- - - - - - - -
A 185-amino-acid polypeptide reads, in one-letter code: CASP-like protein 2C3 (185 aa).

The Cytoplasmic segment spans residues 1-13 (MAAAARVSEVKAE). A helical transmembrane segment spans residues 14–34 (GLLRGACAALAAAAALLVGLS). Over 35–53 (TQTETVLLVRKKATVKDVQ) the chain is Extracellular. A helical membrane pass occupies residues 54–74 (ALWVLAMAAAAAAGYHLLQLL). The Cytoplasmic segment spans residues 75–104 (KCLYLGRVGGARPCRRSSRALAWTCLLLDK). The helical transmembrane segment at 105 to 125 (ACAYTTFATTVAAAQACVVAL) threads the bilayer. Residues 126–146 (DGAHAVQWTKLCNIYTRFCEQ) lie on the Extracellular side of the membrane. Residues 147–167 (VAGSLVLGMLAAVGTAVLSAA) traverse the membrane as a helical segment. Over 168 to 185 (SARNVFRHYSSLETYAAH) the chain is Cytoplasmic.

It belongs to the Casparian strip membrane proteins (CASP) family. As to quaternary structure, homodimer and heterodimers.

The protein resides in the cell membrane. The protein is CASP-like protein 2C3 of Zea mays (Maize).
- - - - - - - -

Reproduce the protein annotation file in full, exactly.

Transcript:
A 185-amino-acid polypeptide reads, in one-letter code: CASP-like protein 2C3 (185 aa).

The Cytoplasmic segment spans residues 1-13 (MAAAARVSEVKAE). A helical transmembrane segment spans residues 14–34 (GLLRGACAALAAAAALLVGLS). Over 35–53 (TQTETVLLVRKKATVKDVQ) the chain is Extracellular. A helical membrane pass occupies residues 54–74 (ALWVLAMAAAAAAGYHLLQLL). The Cytoplasmic segment spans residues 75–104 (KCLYLGRVGGARPCRRSSRALAWTCLLLDK). The helical transmembrane segment at 105 to 125 (ACAYTTFATTVAAAQACVVAL) threads the bilayer. Residues 126–146 (DGAHAVQWTKLCNIYTRFCEQ) lie on the Extracellular side of the membrane. Residues 147–167 (VAGSLVLGMLAAVGTAVLSAA) traverse the membrane as a helical segment. Over 168 to 185 (SARNVFRHYSSLETYAAH) the chain is Cytoplasmic.

It belongs to the Casparian strip membrane proteins (CASP) family. As to quaternary structure, homodimer and heterodimers.

The protein resides in the cell membrane. The protein is CASP-like protein 2C3 of Zea mays (Maize).